15) How video game designers need to engineer in just the right amount of luck.

16) The difficulty in enforcing ethics laws under Trump.

17) Yglesias reminds of what we do know about Trump and Russia:

18) The Amherst College new mascot– Hamsters.  Kind of love it.  Kind of think it’s silly to change a mascot based on the now-odious, but mainstream enough in the 18th century views, of Lord Amherst.

19) Interesting idea from Democratic Senator Sheldon Whitehouse— many Republican politicians actually want to fight climate change but the fossil fuel industry they are beholden to will not let them.  I’m not convinced.  If true, just more profiles in cowardice.

20) Even if you have good health insurance through your employer, an ACA repeal can really hurt you, too.

21) Hooray for San Diego for not being a hostage to the NFL and refusing to spend hundreds of millions of public dollars to further enrich a billionaire.  And, on the not-so-great economics of having an NFL team in your city.

22) Some interesting research suggests conservative politicians in several countries are more attractive than liberal politicians.

23) This long, thoughtful, post from an Ohio teacher on our way over-reliance on standardized testing is really, really good:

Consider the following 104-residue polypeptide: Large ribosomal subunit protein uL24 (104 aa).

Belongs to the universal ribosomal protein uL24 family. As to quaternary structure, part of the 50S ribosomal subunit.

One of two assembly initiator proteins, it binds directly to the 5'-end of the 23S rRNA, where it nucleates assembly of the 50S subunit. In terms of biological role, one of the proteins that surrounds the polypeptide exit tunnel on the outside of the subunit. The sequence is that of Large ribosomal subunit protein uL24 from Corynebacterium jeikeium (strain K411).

The most critical solution to this is to untie student, teacher, and school accountability measures from testing outcomes, or to combine these scores with a variety of other measures of success. In addition, we need to dramatically reduce the time spent on testing by requiring tests in fewer grades, or not administering tests every year. No high-performing nation in the world tests all students annually…

We are not in an education crisis. We are in a crisis of poverty that is being exacerbated by the school accountability movement and the testing industry. At best, this movement has been misguided. At worst, it is an intentional set up to bring about the demise of the public education system – mandatory testing designed to produce poor results which leads to greater investment made in test preparation programs provided by the same companies who produce the tests, coupled with a related push for privatization of the educational system. All touted as a means to save us from this false crisis.

24) Best explanation I’ve yet read for why recent rules changes have led to college football being so high scoring (it’s all about the blocking on the run-pass option).

25) Pippa Norris responds to the many issues raised on the whole “is North Carolina a democracy” flap.

 

 

Quick hits (part I)

1) Not responding to your exercise regimen?  You will probably respond better to a different one.